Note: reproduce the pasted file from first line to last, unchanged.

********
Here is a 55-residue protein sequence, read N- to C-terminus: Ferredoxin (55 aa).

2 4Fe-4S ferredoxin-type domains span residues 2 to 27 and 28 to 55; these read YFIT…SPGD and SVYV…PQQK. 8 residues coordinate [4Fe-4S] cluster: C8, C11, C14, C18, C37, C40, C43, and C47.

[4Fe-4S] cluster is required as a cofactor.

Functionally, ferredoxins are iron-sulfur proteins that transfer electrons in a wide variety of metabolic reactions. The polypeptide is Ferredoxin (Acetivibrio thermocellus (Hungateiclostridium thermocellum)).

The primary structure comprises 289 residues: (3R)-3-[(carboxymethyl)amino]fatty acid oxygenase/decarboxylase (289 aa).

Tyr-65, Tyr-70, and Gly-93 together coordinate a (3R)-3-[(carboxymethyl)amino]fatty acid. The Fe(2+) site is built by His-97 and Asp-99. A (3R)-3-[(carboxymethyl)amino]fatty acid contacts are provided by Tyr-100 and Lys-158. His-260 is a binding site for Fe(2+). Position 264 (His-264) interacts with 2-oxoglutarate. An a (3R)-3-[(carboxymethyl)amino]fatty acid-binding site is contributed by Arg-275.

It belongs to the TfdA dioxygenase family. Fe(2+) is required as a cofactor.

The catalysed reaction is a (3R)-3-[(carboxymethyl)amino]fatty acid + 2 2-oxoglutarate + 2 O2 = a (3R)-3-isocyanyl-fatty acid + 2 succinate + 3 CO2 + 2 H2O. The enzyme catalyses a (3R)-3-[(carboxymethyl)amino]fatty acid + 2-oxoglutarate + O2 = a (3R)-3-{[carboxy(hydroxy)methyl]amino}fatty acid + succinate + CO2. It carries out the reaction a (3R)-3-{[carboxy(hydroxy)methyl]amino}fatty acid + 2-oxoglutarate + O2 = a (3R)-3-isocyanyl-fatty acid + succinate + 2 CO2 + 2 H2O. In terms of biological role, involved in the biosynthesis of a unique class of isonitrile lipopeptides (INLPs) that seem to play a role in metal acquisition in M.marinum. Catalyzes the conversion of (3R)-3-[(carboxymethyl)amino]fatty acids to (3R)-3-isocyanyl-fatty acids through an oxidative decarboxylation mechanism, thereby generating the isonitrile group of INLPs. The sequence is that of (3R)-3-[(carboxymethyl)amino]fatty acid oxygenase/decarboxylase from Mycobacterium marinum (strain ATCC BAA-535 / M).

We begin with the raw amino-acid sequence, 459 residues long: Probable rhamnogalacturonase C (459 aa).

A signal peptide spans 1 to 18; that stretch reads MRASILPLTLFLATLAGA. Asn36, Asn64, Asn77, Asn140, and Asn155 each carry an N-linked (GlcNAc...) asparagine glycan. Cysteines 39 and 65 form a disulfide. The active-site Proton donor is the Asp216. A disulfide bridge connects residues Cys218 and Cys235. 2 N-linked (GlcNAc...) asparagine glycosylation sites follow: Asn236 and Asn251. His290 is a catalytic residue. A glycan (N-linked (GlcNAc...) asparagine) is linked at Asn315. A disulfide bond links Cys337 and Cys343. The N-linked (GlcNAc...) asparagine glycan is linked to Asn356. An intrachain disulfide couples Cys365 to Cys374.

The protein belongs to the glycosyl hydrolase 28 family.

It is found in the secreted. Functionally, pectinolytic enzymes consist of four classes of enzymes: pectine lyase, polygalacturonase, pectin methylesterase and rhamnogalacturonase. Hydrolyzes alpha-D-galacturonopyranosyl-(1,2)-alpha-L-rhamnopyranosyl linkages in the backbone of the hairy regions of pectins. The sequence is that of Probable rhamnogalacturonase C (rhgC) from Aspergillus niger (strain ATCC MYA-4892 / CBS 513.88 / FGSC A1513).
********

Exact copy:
Here is a 55-residue protein sequence, read N- to C-terminus: Ferredoxin (55 aa).

2 4Fe-4S ferredoxin-type domains span residues 2 to 27 and 28 to 55; these read YFIT…SPGD and SVYV…PQQK. 8 residues coordinate [4Fe-4S] cluster: C8, C11, C14, C18, C37, C40, C43, and C47.

[4Fe-4S] cluster is required as a cofactor.

Functionally, ferredoxins are iron-sulfur proteins that transfer electrons in a wide variety of metabolic reactions. The polypeptide is Ferredoxin (Acetivibrio thermocellus (Hungateiclostridium thermocellum)).

The primary structure comprises 289 residues: (3R)-3-[(carboxymethyl)amino]fatty acid oxygenase/decarboxylase (289 aa).

Tyr-65, Tyr-70, and Gly-93 together coordinate a (3R)-3-[(carboxymethyl)amino]fatty acid. The Fe(2+) site is built by His-97 and Asp-99. A (3R)-3-[(carboxymethyl)amino]fatty acid contacts are provided by Tyr-100 and Lys-158. His-260 is a binding site for Fe(2+). Position 264 (His-264) interacts with 2-oxoglutarate. An a (3R)-3-[(carboxymethyl)amino]fatty acid-binding site is contributed by Arg-275.

It belongs to the TfdA dioxygenase family. Fe(2+) is required as a cofactor.

The catalysed reaction is a (3R)-3-[(carboxymethyl)amino]fatty acid + 2 2-oxoglutarate + 2 O2 = a (3R)-3-isocyanyl-fatty acid + 2 succinate + 3 CO2 + 2 H2O. The enzyme catalyses a (3R)-3-[(carboxymethyl)amino]fatty acid + 2-oxoglutarate + O2 = a (3R)-3-{[carboxy(hydroxy)methyl]amino}fatty acid + succinate + CO2. It carries out the reaction a (3R)-3-{[carboxy(hydroxy)methyl]amino}fatty acid + 2-oxoglutarate + O2 = a (3R)-3-isocyanyl-fatty acid + succinate + 2 CO2 + 2 H2O. In terms of biological role, involved in the biosynthesis of a unique class of isonitrile lipopeptides (INLPs) that seem to play a role in metal acquisition in M.marinum. Catalyzes the conversion of (3R)-3-[(carboxymethyl)amino]fatty acids to (3R)-3-isocyanyl-fatty acids through an oxidative decarboxylation mechanism, thereby generating the isonitrile group of INLPs. The sequence is that of (3R)-3-[(carboxymethyl)amino]fatty acid oxygenase/decarboxylase from Mycobacterium marinum (strain ATCC BAA-535 / M).

We begin with the raw amino-acid sequence, 459 residues long: Probable rhamnogalacturonase C (459 aa).

A signal peptide spans 1 to 18; that stretch reads MRASILPLTLFLATLAGA. Asn36, Asn64, Asn77, Asn140, and Asn155 each carry an N-linked (GlcNAc...) asparagine glycan. Cysteines 39 and 65 form a disulfide. The active-site Proton donor is the Asp216. A disulfide bridge connects residues Cys218 and Cys235. 2 N-linked (GlcNAc...) asparagine glycosylation sites follow: Asn236 and Asn251. His290 is a catalytic residue. A glycan (N-linked (GlcNAc...) asparagine) is linked at Asn315. A disulfide bond links Cys337 and Cys343. The N-linked (GlcNAc...) asparagine glycan is linked to Asn356. An intrachain disulfide couples Cys365 to Cys374.

The protein belongs to the glycosyl hydrolase 28 family.

It is found in the secreted. Functionally, pectinolytic enzymes consist of four classes of enzymes: pectine lyase, polygalacturonase, pectin methylesterase and rhamnogalacturonase. Hydrolyzes alpha-D-galacturonopyranosyl-(1,2)-alpha-L-rhamnopyranosyl linkages in the backbone of the hairy regions of pectins. The sequence is that of Probable rhamnogalacturonase C (rhgC) from Aspergillus niger (strain ATCC MYA-4892 / CBS 513.88 / FGSC A1513).